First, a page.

In an America that increasingly turns its back on the teachings of science, the worlds of religion and medicine have grown disconcertingly close. A majority of Americans now see prayer and other religious activities as a substitute for well-researched methods of curing disease. Many ask, "So, what's the problem with prayer?" By taking a hard look at the scientific evidence. Richard Sloan believes there is no proven curative power to prayer and that the use of it as a medical treatment underminds effective patient care.In Blind Faith, Sloan exposes the questionable research practicies and unfounded claims made by ethical scientists who manipulate scientific data and research results to support their claim of effective mystical intervention in healing. Sloan begins by looking at how good science works and what it's founded on. He then discusses the faulty methodology employed by those trumpeting the role of prayer in healing and implicates a gullible media in the propogation of bad science. He looks at ethical and clinical concerns of the debate and the ultimate trivialization of religion that results. As the Christian right turns its back on science, medicine, seems to be its next target. Sloan lays bare the faults of these assertions in a book sure to make headlines.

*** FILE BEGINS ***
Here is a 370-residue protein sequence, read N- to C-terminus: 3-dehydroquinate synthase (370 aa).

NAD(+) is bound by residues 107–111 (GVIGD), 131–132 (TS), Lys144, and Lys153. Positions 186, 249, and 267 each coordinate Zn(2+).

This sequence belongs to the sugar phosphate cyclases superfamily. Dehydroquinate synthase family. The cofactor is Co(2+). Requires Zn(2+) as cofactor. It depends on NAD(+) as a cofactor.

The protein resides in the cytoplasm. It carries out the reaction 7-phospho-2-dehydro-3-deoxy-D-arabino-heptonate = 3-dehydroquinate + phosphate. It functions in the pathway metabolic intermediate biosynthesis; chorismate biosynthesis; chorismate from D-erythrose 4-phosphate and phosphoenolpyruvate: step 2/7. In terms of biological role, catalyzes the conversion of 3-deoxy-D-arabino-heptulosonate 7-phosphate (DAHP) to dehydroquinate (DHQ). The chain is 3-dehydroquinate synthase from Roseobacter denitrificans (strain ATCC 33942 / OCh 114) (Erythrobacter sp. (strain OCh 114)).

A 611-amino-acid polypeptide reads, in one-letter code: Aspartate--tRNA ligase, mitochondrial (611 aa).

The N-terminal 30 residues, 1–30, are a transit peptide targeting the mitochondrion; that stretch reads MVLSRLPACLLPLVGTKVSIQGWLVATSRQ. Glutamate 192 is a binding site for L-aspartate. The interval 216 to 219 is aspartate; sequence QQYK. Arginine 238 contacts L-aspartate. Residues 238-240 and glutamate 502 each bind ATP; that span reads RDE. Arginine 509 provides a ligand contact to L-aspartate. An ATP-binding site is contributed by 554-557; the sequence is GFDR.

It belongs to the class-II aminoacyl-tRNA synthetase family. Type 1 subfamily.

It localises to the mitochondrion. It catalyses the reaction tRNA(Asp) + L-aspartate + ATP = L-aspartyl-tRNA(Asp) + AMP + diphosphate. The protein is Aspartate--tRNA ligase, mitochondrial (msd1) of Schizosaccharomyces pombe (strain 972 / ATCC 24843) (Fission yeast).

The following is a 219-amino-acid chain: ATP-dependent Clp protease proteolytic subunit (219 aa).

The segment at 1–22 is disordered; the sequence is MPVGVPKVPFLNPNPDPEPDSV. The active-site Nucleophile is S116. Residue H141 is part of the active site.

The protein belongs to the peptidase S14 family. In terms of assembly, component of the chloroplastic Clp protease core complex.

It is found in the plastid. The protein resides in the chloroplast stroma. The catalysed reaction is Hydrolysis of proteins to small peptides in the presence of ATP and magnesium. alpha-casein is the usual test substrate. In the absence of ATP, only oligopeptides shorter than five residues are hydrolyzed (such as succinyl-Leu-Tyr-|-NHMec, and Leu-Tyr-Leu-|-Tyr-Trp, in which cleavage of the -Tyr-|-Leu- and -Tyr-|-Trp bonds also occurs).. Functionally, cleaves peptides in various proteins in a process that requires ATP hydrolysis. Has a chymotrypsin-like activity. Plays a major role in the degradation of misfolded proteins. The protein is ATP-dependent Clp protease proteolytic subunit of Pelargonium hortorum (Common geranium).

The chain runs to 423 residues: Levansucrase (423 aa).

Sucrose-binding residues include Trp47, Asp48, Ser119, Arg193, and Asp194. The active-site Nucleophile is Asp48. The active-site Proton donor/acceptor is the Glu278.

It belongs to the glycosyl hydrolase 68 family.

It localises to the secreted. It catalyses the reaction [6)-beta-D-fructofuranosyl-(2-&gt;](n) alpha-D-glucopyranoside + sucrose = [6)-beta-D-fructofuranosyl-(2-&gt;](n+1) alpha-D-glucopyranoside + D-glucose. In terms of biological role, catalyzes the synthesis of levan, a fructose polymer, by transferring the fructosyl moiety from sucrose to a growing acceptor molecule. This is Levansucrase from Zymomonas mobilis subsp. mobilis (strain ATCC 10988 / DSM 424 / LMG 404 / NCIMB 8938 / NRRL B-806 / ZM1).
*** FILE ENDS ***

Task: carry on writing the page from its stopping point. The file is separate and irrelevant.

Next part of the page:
Religion-Spirituality, Religious-Studies, Ethics,